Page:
- On or about May 3 we hold a ``Projects Seminar'' conference and luncheon at NYU.
Class Meeting Schedule
- Jan-25 Information Technology Projects: Introduction and Logistics
- Feb-1 Professor Lecture: Web Publishing and Java Fundamentals; How to Give a Technical Lecture
- Feb-8 No Meeting
- Feb-15 Professor Lecture: Java Fundamentals
- Feb-22 Student Technical Lectures
- Feb-29 Student Technical Lectures
- Mar-7 No Meeting
- Mar-21 No Meeting
- Mar-28 Class visit to Andersen Consulting Financial Ideas Exchange
- Apr-4 Student Progress Presentations
- Apr-11 Student Progress Presentations
- Apr-18 Professor Lecture: Topic to be determined
- Apr-25 Student Final Presentation Rehearsals
- May-2 Student Final Presentation Rehearsals
- May-3 Student Final Presentations at Conference and Luncheon with All Clients
Scheduling and Students Employed Full-time
Some students who work full-time want to take the projects course.
They may do so.
most, but not all, weeks. Attendance is mandatory, as
class meetings include technical and operational lectures by both
students and Prof. Goldberg.
Typically each team meets weekly with the client. However,
work for a couple of the proposed
projects would be conducted primarily at NYU. Students unable to work
at client sites should apply for these projects, and Prof. Goldberg will try to
assign them accordingly. If no such projects are staffed, then these
students should take the course another time. Resources for running
special individual projects are not available.
Students should know that the Projects
course, like all graduate CS courses at NYU, demand significant
effort. Doing a good job will require an average of 6 - 12 hours of
work a week, and students who want to excel will need to devote that
level of effort.
All students and client supervisors must read and respond to Internet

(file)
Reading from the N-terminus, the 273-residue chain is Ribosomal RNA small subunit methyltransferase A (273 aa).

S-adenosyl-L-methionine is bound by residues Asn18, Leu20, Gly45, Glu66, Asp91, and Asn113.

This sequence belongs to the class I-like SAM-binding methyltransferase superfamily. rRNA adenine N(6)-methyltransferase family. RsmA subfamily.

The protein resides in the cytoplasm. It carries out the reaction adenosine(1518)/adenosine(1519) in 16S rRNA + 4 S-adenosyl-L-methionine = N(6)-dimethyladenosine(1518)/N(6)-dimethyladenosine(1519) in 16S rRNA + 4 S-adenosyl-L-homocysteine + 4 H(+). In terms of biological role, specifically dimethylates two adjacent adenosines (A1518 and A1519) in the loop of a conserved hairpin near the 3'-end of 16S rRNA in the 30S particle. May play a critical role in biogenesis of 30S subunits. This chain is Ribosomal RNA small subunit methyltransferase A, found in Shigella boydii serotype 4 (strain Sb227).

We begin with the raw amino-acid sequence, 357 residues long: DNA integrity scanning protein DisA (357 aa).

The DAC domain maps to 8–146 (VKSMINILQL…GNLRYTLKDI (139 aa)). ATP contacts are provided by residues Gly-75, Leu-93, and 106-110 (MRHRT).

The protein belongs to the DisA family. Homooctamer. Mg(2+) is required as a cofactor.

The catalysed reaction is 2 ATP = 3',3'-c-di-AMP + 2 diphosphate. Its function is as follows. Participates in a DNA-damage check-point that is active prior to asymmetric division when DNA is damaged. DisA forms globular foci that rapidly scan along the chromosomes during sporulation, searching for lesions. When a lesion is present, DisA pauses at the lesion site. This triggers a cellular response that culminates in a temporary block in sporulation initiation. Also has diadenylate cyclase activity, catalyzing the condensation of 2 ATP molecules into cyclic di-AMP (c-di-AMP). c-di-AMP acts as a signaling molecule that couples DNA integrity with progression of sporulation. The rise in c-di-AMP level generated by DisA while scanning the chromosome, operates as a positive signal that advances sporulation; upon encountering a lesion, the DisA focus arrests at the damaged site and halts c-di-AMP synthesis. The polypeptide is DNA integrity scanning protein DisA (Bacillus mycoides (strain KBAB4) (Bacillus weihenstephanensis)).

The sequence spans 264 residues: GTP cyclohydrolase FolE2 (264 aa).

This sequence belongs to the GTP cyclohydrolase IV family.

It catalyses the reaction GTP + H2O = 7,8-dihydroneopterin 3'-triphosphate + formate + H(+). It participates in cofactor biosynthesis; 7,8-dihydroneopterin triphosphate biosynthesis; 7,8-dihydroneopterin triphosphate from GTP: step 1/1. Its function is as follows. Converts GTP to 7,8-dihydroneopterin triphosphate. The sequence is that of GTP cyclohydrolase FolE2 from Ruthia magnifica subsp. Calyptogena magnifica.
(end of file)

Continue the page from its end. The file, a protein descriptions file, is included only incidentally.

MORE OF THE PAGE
email daily. All students should join the firstname.lastname@example.org
class mailing list. Send an email to
in the message body.
Hopefully, the message history can be made
available on our Web site. Prof. Goldberg will use it to multicast
email to the class. Each project will form its own mailing list.
Each team needs a team liaison responsible for organizing interaction with
the client. The liaison's job includes
If you want to be your team's liaison, volunteer.
- Schedule initial and final meetings with team, client and Prof.
- Schedule first couple meetings between client and team.
Each student must send Prof. Goldberg a weekly email progress report on Thursday before
class. While this sounds bureaucratic and impersonal, but it's the only
way I can efficiently track all the students in the course. Spend 5-15
minutes composing the progress report (so if you work 8 hours/week on the
class the report takes at most 3% of class time - not too bad). Writing the
report will help you evaluate how you're doing. The report contains:
Please email the report with a subject line of:
- Description of the week's goal(s)
- Description of progress towards the goals(s)
- Description of obstacles (s) making progress difficult
- List of ways, if any, I could help progress
Projects; "client"; "week number";
so my software can parse and organize reports.
This document and associated materials were authored or compiled by Arthur Goldberg.
This compilation and supporting electronic teaching materials may be freely
used for non-commercial use provided any electronic or print version includes
All rights reserved. Copyright Arthur P. Goldberg, 1996.
- Three in-class presentations (technical, progress, final report) 30%
- Progress Reports 5%
- Technical Accomplishments 40%
- Final Report 25%